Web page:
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JCDecaux’s partnership with Vodafone to deploy small cells at billboards & bus shelters could enable proximity targeting of ads.

JCDecaux has announced a partnership with Vodafone to build small cell networks on street furniture and billboards to boost network performance.”

You can turn off Bluetooth, but you’re probably not going to turn off cell service.

At face value JCDecaux are simply helping Vodafone and the people sheltering at their bus shelters with the enhanced connectivity small cell can deliver. Dig deeper and there lies an opportunity to exploit the identity of members of the public whose phones have “handed them in” (to use the small cell vernacular) to the stronger cell phone signal coming from the small cell they are standing near. The ad on that JCD billboard can then get very personal. Standing in the rain, waiting for your bus, you are much more likely to see that ad, which could be shown on the billboard display as well as your phone.

One of the challenges with iBeacon is that your phone may see the beacon but if the cell coverage is poor, delivering the targeted experience can be challenging, with small cell this issue doesn’t exist. By virtue of having moved into the coverage of the small cell, your identity is known and your connectivity is enhanced at the same time. Content delivery and cloud based targeting can continue in real time.

The dynamics are similar but different from that of iBeacon. This could be proximity based targeting on a massive scale. The identity of the person is known (by the telco), but questions still abound. How do you manage privacy? Telcos suddenly are back in the loop (they are largely cut out by BLE beacons), but they are not going to get away with sharing this information without taking the high road with the subscribers whose data they are entrusted with. In the wake of Titan’s issues (another outdoor advertising company) with the city of New York being forced to have the beacons housed in their phone booths deactivated, this is a much higher stakes game. Small cells cost more than beacons, so having to remove them would be bad, and local government and consumers have an interest in the enhanced connectivity that they deliver so it’s harder to ask them to be removed.

To do a good job of the opt-in, you need to have the cooperation of Apple and Google. Their privacy management is sometimes seen as a pain by developers, but without it we wouldn’t be entrusted with the sensitive information from iBeacon. Why should the smartphone OS providers cooperate with the telcos in enabling Small Cell ads when they just managed to cut them out of the loop with BLE?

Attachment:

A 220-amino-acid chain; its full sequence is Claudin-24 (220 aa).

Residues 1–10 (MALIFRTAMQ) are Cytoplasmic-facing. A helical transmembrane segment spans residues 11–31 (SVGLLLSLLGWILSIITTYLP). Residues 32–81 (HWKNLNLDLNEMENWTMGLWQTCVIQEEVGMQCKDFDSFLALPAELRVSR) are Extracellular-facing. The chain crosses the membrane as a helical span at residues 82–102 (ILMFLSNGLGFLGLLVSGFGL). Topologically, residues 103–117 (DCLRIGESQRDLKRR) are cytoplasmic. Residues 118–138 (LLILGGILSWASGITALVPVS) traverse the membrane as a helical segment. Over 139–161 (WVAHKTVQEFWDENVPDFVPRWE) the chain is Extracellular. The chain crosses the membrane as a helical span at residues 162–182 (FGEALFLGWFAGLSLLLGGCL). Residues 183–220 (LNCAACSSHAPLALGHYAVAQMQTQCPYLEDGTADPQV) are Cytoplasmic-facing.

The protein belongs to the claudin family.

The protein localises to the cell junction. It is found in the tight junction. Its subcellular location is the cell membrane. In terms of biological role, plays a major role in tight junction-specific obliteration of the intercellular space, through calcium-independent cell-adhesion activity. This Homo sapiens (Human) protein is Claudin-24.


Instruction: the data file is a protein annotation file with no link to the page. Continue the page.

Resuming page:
The carrier and the outdoor advertisers also have another weapon that a BLE beacon provider lacks; they can barter the value of the connectivity for the information they can monetize. For example on arriving at the bus shelter, you could get offered free data, free streaming video over 4G, brought to you by the car show room opposite with a targeted ad presenting that opportunity. Free data while you are in small cell coverage, a lower phone bill, high def entertainment, I might be open to sharing my identity for that.

The proximity dynamics of small cells are different to iBeacon as well. If the small cell is covering a city block, the “hand in” you get may be less useful than even the very course grain near/far ranging that iBeacon offers.

The biggest challenge with small cell is that you aren’t going to address 100% of the passers-by with your service. In this case, only Vodafone customers may enjoy the more targeted experience. If the cell phone providers collaborate on shared spectrum and roaming, that issue could be mitigated too. It might be worth all the boring meetings with those other carriers you hate, in order to climb out of the “dumb pipe”.

So welcome back to telcos! Predictions of your demise were greatly exaggerated; but you have a lot of work to do to pull this off. The best thing for Vodafone to do is get the network deployed, work on your privacy strategy, the consultations with privacy groups, government, the plumbing with the advertisers, links into the mobile OS privacy controls, and then one day we might notice the ads on our JCD billboards suddenly becoming a lot more relevant.

Given the dysfunction and challenges of getting things done within telcos, while small cell is another great tool on the context marketing tool kit, the Bluetooth beacon players should still push on full speed ahead.